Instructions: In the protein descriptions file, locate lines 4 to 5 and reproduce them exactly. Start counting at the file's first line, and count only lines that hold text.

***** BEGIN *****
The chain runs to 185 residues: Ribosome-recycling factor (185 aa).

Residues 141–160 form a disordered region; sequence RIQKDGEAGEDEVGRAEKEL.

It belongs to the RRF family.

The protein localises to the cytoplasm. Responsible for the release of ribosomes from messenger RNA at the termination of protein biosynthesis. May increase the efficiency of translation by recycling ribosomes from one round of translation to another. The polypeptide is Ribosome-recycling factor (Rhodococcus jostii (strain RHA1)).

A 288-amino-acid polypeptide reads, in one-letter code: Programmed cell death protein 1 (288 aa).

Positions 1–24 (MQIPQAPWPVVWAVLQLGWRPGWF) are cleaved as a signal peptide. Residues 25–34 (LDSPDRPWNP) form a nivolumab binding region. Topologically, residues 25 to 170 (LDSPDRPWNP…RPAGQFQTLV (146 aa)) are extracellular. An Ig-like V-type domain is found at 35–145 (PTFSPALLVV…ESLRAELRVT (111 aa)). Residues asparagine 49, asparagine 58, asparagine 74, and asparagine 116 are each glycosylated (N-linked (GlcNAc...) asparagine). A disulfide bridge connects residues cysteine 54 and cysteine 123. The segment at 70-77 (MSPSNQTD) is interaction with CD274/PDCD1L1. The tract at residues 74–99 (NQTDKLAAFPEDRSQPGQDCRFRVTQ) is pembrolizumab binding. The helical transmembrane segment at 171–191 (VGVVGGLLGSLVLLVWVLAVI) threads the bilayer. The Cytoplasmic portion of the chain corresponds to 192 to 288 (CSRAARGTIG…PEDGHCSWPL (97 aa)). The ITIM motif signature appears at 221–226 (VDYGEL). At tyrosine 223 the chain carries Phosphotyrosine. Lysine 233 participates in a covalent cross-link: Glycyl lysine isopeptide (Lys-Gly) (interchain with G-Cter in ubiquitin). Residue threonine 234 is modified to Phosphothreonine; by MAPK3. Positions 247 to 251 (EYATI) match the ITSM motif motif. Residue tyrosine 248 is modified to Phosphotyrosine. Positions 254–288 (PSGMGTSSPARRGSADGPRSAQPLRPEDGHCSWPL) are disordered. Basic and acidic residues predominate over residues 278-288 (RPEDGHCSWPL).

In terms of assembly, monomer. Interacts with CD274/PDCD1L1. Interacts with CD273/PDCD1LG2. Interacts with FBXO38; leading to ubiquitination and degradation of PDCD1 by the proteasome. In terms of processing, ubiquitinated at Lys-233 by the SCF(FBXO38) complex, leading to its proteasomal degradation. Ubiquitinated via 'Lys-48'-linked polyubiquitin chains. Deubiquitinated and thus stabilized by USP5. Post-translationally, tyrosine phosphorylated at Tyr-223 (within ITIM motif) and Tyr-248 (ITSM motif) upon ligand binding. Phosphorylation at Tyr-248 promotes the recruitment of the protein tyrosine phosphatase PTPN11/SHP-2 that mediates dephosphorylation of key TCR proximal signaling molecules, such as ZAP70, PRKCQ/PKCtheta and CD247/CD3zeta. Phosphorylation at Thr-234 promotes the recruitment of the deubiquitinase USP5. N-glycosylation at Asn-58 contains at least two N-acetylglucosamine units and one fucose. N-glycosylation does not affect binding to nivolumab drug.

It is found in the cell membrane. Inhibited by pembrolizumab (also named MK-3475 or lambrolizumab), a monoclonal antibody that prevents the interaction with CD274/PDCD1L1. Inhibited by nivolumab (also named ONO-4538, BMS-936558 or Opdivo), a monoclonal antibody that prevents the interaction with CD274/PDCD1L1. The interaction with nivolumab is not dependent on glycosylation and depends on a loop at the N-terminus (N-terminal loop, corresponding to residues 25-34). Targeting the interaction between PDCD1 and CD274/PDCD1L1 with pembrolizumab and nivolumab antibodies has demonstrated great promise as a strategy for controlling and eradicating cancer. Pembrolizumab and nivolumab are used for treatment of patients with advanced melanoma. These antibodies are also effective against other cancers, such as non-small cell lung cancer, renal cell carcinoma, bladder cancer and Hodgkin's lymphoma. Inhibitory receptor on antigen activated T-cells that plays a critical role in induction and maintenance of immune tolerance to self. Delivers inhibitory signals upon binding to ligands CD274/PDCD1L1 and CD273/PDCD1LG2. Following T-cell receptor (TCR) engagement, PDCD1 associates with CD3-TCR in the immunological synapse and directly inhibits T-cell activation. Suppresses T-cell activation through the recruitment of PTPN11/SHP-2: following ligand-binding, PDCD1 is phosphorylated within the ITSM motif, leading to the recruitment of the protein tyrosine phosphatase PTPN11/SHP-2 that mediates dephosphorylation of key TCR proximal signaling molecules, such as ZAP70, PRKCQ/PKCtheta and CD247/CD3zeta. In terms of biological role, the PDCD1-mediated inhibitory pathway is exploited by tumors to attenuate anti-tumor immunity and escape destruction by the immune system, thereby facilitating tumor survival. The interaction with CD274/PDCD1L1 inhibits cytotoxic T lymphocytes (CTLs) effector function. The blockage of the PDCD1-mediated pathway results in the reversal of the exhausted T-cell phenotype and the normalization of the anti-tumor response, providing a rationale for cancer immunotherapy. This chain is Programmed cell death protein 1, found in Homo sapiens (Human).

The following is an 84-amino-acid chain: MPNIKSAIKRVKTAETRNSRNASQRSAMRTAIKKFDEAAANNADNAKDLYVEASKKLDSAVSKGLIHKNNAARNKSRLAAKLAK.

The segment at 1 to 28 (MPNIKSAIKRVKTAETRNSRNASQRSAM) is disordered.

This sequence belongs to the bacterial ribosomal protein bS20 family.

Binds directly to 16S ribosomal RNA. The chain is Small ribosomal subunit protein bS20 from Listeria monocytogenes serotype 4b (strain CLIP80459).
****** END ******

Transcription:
The protein localises to the cytoplasm. Responsible for the release of ribosomes from messenger RNA at the termination of protein biosynthesis. May increase the efficiency of translation by recycling ribosomes from one round of translation to another. The polypeptide is Ribosome-recycling factor (Rhodococcus jostii (strain RHA1)).

A 288-amino-acid polypeptide reads, in one-letter code: Programmed cell death protein 1 (288 aa).